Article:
Roy Baumeister and his colleagues recently published a study in the Journal of Positive Psychology that helps explain some of the key differences between a happy life and a meaningful one. They asked almost 400 American adults to fill out three surveys over a period of weeks. The surveys asked people to answer a series of questions their happiness levels, the degree to which they saw their lives as meaningful, and their general lifestyle and circumstances.

As one might expect, people’s happiness levels were positively correlated with whether they saw their lives as meaningful. However, the two measures were not identical – suggesting that what makes us happy may not always bring more meaning, and vice versa. To probe for differences between the two, the researchers examined the survey items that asked detailed questions about people’s feelings and moods, their relationships with others, and their day-to-day activities. Feeling happy was strongly correlated with seeing life as easy, pleasant, and free from difficult or troubling events. Happiness was also correlated with being in good health and generally feeling well most of the time. However, none of these things were correlated with a greater sense of meaning. Feeling good most of the time might help us feel happier, but it doesn’t necessarily bring a sense of purpose to our lives.

Interestingly, their findings suggest that money, contrary to popular sayings, can indeed buy happiness. Having enough money to buy what one needs in life, as well as what one desires, were also positively correlated with greater levels of happiness. However, having enough money seemed to make little difference in life’s sense of meaning. This same disconnect was recently found in a multi-national studyconducted by Shigehiro Oishi and Ed Diener, who show that people from wealthy countries tend to be happier, however, they don’t see their lives as more meaningful. In fact, Oishi and Diener found that people from poorer countries tend to see their lives as more meaningful. Although the reasons are not totally clear, this might be related to greater religious belief, having more children, and stronger social ties among those living in poorer countries. Perhaps instead of saying that “money doesn’t buy happiness,” we ought to say instead that “money doesn’t buy meaning.”Not too surprisingly, our relationships with other people are related to both how happy we are as well as how meaningful we see our lives.  Feeling more connected to others improved both happiness and meaning. However, the role we adopt in our relationships makes an important difference. Participants in the study who were more likely to agree with the statement, “I am a giver,” reported less happiness than people who were more likely to agree with, “I am a taker.” However, the “givers” reported higher levels of meaning in their lives compared to the “takers.” In addition, spending more time with friends was related to greater happiness but not more meaning. In contrast, spending more time with people one loves was correlated with greater meaning but not with more happiness. The researchers suspect that spending time with loved ones is often more difficult, but ultimately more satisfying, than spending time with friends.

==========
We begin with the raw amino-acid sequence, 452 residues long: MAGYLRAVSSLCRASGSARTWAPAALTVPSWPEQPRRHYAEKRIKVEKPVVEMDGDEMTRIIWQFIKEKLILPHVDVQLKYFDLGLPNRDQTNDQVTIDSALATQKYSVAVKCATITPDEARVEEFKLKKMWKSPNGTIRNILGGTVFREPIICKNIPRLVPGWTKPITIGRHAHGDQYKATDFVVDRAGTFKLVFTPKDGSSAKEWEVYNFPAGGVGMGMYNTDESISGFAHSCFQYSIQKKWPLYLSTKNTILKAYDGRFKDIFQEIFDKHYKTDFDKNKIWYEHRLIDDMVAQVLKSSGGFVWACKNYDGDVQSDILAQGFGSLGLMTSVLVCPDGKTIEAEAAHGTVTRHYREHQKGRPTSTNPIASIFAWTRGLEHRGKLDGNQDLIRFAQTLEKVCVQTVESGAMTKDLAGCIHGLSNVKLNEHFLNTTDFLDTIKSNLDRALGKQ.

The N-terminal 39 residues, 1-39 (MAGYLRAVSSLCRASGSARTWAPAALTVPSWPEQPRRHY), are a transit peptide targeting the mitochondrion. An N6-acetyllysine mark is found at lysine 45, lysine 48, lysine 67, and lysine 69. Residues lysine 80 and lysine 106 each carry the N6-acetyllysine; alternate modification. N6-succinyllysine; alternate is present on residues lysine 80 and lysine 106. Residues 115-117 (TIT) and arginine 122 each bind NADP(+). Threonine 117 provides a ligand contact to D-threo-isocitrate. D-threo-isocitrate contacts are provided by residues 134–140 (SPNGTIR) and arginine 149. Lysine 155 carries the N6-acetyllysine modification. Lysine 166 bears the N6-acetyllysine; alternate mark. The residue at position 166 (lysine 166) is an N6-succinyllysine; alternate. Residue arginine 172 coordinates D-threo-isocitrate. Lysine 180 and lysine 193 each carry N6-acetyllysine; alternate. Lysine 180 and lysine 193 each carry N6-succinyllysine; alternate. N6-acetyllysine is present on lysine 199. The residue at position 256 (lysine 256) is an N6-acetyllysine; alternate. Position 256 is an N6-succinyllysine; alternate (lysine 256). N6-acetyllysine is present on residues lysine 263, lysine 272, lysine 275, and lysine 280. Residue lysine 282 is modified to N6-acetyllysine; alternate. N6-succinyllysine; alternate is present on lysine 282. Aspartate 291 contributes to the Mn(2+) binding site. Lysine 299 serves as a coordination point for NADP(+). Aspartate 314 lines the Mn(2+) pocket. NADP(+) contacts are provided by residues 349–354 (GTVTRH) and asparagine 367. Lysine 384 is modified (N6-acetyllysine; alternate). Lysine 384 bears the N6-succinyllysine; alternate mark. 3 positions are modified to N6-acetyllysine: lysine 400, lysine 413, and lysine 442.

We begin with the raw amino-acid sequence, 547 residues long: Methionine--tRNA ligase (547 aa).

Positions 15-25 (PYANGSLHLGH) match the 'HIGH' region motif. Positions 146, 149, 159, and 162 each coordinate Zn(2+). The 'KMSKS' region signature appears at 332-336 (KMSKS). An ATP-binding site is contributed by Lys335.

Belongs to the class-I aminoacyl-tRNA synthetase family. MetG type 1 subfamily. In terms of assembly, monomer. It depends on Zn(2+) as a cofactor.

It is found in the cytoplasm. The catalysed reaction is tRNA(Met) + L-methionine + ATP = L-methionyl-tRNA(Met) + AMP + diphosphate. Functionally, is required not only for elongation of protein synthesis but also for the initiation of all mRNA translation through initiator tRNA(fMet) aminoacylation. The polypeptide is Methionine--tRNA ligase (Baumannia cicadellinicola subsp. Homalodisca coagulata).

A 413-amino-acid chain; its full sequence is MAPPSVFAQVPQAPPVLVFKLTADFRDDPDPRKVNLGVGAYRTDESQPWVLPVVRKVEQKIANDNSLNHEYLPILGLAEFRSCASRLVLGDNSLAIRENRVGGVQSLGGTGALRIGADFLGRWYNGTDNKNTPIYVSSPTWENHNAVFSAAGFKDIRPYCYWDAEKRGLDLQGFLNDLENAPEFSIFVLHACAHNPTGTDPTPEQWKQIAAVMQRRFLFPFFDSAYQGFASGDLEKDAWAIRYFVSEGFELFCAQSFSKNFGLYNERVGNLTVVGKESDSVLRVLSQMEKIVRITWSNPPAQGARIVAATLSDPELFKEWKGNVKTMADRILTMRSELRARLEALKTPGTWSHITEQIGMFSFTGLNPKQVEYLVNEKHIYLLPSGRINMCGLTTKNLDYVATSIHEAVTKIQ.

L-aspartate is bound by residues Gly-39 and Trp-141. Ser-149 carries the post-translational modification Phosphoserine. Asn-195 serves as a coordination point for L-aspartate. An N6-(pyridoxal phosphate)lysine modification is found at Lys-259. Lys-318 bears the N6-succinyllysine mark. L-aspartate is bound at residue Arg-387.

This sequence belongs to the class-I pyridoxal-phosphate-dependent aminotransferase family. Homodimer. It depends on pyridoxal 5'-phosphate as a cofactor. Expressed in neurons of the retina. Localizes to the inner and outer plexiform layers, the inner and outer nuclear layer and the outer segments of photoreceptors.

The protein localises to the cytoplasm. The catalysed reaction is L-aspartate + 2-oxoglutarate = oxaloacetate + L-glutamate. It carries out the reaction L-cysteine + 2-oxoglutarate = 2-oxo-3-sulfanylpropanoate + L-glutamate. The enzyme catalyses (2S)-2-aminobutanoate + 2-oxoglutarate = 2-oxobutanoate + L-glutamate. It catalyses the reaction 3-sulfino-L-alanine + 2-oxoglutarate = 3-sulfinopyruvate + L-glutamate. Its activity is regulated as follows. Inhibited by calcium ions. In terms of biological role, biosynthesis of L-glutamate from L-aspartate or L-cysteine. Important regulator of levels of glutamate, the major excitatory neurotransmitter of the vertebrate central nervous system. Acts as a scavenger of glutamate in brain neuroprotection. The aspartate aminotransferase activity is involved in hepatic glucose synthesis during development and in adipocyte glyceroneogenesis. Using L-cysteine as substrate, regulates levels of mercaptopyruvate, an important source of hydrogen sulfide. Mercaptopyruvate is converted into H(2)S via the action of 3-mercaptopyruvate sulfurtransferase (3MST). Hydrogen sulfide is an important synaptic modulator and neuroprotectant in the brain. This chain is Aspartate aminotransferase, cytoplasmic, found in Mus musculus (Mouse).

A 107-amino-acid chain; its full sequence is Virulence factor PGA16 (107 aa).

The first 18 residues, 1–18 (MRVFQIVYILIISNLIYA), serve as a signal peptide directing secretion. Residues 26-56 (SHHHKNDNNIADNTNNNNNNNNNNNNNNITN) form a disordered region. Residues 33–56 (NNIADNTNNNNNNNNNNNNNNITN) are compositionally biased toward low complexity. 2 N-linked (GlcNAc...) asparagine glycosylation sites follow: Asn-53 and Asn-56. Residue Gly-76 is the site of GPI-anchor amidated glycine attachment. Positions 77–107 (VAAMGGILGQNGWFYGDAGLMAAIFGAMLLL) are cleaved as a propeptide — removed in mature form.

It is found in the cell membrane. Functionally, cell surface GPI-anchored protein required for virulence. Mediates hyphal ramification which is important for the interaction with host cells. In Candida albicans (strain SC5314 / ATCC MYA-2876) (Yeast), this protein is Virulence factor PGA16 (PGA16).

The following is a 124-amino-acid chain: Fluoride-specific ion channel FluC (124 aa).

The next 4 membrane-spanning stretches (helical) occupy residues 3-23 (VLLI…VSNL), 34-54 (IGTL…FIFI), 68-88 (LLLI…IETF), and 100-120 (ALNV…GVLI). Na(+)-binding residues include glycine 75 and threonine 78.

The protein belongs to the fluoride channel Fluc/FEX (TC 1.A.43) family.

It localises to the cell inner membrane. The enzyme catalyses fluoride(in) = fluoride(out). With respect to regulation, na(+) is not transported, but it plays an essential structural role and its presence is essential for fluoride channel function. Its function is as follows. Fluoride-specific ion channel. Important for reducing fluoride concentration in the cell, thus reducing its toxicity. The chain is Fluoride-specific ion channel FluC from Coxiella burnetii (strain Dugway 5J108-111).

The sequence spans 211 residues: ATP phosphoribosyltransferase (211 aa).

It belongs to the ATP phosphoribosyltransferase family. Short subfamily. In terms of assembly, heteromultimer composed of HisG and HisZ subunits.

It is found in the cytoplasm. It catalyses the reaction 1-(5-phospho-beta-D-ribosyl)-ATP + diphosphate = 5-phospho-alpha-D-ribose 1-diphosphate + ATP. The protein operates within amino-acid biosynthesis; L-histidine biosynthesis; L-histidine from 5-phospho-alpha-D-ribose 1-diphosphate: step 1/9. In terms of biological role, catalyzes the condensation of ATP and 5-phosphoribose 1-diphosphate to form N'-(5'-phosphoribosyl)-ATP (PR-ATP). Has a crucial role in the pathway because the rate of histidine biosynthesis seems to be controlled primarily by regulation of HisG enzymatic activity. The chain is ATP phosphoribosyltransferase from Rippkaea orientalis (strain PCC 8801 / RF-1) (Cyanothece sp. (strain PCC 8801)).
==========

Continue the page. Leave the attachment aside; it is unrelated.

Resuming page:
When it comes to thinking about how to be happier, many of us fantasize about taking more vacations or finding ways to avoid mundane tasks. We may dream about skipping housework and instead doing something fun and pleasurable. However, tasks which don’t make us happy can, over time, add up to a meaningful life. Even routine activities — talking on the phone, cooking, cleaning, housework, meditating, emailing, praying, waiting on others, and balancing finances — appeared to bring more meaning to people’s lives, but not happiness in the moment. 

More broadly, the findings suggest that pure happiness is about getting what we want in life—whether through people, money, or life circumstances. Meaningfulness, in contrast, seems to have more to do with giving, effort, and sacrifice. It is clear that a highly meaningful life may not always include a great deal of day-to-day happiness. And, the study suggests, our American obsession with happiness may be intimately related to a feeling of emptiness, or a life that lacks meaning.